1. Non-invasive: TMS is a non-invasive procedure, meaning it does not require surgery or anaesthesia. This makes it a safer option compared to other brain stimulation techniques, such as electroconvulsive therapy (ECT).

2. No Systemic Side Effects: Unlike antidepressant medications, which can cause side effects such as weight gain, sexual dysfunction, and nausea, TMS is not associated with systemic side effects. Most side effects of TMS are mild and limited to the site of stimulation, such as headache or scalp discomfort.

3. High Success Rates: TMS is effective in treating depression, particularly in individuals who have not responded to antidepressant medications. Many clinical studies have demonstrated significant improvement in depressive symptoms following TMS treatment.

4. Reduced Relapse Rates: Studies have suggested that TMS may help reduce the risk of relapse in individuals with depression. By strengthening neural connections in the brain associated with mood regulation, TMS can help maintain the treatment response over time.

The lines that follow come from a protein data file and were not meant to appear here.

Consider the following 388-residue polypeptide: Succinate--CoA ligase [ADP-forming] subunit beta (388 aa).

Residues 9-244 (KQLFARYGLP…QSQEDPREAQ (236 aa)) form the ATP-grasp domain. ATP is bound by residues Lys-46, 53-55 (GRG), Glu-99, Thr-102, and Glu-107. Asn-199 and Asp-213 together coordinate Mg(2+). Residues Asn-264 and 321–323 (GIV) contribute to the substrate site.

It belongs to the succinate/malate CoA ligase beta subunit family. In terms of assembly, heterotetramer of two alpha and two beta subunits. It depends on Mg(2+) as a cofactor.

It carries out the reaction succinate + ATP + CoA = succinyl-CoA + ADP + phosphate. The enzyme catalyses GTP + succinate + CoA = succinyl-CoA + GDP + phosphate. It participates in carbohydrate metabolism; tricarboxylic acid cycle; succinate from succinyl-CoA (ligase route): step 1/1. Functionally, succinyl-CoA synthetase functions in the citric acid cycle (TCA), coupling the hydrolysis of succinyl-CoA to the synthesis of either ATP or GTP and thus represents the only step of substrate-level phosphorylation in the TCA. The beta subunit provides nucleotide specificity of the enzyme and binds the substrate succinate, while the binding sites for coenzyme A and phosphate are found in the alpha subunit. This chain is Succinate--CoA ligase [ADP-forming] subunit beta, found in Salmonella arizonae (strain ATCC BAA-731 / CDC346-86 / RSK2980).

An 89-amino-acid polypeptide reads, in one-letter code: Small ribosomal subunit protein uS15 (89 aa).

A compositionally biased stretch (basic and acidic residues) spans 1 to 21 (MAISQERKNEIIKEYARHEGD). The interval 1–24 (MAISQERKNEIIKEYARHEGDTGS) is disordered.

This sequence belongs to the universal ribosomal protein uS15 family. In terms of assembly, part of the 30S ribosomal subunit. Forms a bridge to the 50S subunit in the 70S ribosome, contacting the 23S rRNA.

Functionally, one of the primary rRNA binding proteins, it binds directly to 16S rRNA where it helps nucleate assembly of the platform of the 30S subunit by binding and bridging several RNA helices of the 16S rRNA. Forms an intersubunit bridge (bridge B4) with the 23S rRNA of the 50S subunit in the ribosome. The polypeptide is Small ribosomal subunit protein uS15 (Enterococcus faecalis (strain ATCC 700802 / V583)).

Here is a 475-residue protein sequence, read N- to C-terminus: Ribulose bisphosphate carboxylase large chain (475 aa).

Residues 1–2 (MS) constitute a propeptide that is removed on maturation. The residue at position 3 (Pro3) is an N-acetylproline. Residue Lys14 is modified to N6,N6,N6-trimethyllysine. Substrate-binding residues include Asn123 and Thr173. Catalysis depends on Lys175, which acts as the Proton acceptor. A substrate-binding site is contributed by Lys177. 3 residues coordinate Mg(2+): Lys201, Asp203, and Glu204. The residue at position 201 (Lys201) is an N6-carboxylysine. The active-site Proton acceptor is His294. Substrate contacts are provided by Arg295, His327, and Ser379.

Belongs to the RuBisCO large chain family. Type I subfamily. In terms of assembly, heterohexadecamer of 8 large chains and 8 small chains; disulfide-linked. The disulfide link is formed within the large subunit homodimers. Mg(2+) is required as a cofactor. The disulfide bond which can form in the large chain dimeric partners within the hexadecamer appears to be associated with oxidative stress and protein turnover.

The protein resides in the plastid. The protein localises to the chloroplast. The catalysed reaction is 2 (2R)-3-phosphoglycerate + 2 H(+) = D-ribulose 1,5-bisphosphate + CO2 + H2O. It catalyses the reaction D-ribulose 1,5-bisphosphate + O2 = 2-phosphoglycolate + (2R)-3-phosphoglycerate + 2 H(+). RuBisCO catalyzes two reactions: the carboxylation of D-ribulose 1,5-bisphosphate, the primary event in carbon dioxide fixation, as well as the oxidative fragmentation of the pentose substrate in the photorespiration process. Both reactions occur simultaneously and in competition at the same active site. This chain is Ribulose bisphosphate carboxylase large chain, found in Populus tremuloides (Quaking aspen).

5. Personalised Treatment: TMS treatment can be tailored to each individual’s needs, including the frequency and intensity of stimulation. This personalised approach allows us to optimise treatment outcomes for each patient.

Check Your Eligibility

In general, TMS therapy for depression operates by focusing on particular brain areas implicated in the condition and adjusting neural activity to relieve symptoms. Though the reaction to TMS can differ from person to person, numerous individuals with depression notice notable enhancements in symptoms and overall well-being through this non-invasive therapeutic method.

You can begin your eligibility process by adhering to our three-step treatment method.

Evidence Based Treatment